“By fighting you never get enough, but by yielding you get more than you expected.”
Human Relations Principle #12: If you are wrong, admit it quickly and emphatically.
(This is the twelfth in a series of articles where I will encapsulate each of Dale Carnegie’s timeless, life-changing principles for dealing with people. (Adapted from How to Win Friends and Influence People.))*
Any fool can try to defend his or her mistakes—and most fools do—but it raises one above the herd and gives one a feeling of nobility and exultation to admit one’s mistakes.
Say about yourself all the derogatory things you know the other person is thinking or wants to say or intends to say—and say them before that person has a chance to say them. The chances are a hundred to one that a generous, forgiving attitude will be taken and your mistakes will be minimized.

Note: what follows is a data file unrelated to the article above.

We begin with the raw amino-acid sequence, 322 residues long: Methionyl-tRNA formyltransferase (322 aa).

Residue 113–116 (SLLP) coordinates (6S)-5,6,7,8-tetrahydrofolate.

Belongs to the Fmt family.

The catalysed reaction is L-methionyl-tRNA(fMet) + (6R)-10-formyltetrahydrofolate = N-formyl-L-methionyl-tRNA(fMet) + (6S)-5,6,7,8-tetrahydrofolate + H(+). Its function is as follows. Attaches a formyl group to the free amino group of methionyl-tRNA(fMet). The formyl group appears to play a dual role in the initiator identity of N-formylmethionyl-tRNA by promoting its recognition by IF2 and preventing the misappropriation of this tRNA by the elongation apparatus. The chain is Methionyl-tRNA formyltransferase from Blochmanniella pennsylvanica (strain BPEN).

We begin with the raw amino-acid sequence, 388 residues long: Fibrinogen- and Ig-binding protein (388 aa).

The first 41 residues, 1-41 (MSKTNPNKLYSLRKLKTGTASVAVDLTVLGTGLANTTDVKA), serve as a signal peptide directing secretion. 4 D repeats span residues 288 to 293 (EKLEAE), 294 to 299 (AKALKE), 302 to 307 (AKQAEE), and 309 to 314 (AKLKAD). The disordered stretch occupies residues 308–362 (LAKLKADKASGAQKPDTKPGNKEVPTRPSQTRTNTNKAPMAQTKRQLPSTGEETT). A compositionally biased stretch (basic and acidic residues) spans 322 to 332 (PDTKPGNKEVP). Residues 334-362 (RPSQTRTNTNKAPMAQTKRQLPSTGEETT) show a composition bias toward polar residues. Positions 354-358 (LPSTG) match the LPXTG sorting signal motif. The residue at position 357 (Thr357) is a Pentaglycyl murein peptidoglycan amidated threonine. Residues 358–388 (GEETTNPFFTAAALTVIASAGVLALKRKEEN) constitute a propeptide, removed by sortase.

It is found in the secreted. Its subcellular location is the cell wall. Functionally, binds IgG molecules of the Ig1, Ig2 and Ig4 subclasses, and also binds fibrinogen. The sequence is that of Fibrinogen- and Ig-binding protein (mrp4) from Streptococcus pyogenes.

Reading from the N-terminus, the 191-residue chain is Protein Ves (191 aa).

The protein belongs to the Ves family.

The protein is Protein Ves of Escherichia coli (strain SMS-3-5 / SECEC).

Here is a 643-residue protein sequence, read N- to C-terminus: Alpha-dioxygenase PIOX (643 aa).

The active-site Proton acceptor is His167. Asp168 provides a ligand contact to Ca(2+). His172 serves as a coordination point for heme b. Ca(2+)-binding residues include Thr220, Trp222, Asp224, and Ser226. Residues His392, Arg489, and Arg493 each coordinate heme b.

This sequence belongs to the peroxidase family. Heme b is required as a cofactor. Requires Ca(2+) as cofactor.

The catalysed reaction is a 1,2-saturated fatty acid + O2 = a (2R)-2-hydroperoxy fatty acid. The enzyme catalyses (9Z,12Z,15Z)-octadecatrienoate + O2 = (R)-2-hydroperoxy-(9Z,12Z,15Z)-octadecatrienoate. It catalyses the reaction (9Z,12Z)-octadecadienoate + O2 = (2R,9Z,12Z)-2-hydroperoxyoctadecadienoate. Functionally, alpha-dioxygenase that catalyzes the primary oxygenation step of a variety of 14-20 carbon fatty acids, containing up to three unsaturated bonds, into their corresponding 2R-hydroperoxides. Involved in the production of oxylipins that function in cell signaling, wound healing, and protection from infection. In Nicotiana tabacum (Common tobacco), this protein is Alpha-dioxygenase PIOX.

There is a certain degree of satisfaction in having the courage to admit one’s errors. It not only clears the air of guilt and defensiveness, but often helps solve the problem created by the error.
If we know we are going to be rebuked anyhow, isn’t it far better to beat the other person to it and do it ourselves? Isn’t it much easier to listen to self-criticism than to bear condemnation from alien lips? Read more